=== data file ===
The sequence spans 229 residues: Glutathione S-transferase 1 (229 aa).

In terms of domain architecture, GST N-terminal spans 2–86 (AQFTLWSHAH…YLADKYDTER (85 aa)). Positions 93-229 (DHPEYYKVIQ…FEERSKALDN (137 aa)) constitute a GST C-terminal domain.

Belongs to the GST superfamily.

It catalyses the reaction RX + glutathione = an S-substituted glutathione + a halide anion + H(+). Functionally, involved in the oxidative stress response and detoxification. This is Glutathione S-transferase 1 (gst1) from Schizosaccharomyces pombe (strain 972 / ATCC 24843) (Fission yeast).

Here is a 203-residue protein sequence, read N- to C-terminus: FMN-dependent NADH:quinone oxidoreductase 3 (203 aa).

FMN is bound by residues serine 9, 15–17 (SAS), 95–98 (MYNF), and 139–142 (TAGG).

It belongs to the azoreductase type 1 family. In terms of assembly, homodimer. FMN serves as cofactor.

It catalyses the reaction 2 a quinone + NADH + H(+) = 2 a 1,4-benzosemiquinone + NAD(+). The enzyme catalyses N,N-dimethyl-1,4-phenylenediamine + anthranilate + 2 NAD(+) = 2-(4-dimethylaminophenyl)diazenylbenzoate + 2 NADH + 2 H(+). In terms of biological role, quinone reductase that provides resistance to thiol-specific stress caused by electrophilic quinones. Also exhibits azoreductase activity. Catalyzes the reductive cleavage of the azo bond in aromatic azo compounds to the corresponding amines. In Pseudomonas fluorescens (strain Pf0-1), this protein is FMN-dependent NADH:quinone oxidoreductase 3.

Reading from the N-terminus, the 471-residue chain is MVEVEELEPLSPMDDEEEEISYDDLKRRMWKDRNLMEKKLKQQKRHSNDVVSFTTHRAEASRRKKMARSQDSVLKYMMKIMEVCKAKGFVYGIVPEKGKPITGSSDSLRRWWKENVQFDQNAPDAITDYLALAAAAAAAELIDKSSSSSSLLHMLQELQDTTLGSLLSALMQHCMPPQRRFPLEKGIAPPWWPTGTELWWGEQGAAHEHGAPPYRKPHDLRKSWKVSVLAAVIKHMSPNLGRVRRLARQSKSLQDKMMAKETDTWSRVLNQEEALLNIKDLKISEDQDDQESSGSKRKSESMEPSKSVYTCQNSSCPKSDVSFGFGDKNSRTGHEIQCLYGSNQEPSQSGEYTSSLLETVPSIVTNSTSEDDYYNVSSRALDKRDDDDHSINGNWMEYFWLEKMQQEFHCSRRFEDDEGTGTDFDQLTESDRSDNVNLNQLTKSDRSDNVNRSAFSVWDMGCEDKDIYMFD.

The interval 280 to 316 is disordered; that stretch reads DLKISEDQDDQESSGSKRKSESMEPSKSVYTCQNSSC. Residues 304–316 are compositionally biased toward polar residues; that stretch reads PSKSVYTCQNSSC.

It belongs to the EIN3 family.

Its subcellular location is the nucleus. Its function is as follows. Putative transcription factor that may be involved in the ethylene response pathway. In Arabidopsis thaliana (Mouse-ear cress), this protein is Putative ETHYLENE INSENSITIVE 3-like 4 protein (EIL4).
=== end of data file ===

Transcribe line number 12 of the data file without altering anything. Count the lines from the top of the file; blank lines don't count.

Its subcellular location is the nucleus. Its function is as follows. Putative transcription factor that may be involved in the ethylene response pathway. In Arabidopsis thaliana (Mouse-ear cress), this protein is Putative ETHYLENE INSENSITIVE 3-like 4 protein (EIL4).